Somethings I learned about dtrace:

1. Be mindful of your data model. If you are running on a 64bit kernel, dtrace will also run in a 64 bit mode. Mostly this is good, but if you are using the pid provider, you need to cognizant of which of the data are 32 bit and which are 64. Remember that dtrace predefines all of the kernel symbols, so they may be the wrong size for data garnered from the pid provider. In particular, pointers and longs are different, so many structs will likely be the wrong size as well. Here’s a trick from Bryan Cantrill: “You can look at curpsinfo->pr_dmodel and compare that to PR_MODEL_ILP32 and PR_MODEL_LP64 to determine if it’s a 32-bit or 64-bit process, respectively.”

2. You can use the “-p” flag and the $target macro to specify the pids in the pid provider. This is well documented, but I still discovered that I didn’t know it. So, you would invoke your script like this: “./ntpd.d -p `pgrep ntpd`” and this would cause the a line that looks like “pid$target:::entry”
to replace $target with the pid number found by pgrep. Note to Bryan, Adam and Michael: How about letting $target take multiple pid numbers and implicitly expand the line so that “pid$target:::entry” invoked by “-p 123 456” would implicitly expand to “pid123:::entry,pid456:::entry”.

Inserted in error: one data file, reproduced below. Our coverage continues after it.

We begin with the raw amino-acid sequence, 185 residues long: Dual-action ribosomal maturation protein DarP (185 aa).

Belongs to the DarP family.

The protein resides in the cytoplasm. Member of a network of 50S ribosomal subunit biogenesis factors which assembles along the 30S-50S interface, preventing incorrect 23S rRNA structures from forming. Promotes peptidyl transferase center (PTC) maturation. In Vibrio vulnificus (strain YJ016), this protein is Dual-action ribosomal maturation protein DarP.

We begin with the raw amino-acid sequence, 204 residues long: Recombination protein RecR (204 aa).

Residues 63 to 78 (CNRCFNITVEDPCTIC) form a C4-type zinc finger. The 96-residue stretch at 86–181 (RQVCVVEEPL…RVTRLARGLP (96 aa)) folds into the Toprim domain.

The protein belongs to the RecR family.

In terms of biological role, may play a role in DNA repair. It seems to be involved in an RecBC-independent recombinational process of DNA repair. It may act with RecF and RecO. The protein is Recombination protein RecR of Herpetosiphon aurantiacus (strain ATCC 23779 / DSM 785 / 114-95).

3. You can get the same effect as if-then statements by factoring out d-clauses with temp variables.
Set a variable to the results of the boolean condition, and then have separate clauses with the test of the variable in the predicate test. It is a new way of thinking about flow control that takes a little getting used to. Since dtrace always executes clauses in program order, for a specific predicate with conditional, you first have a predicate with a clause that sets a temporary variable to the value of your boolean conditional, then have two clauses with the same predicate and a test for the two values of thetemporary variable, one for each clause and then finally you have the same predicate again for the unconditional post-processing.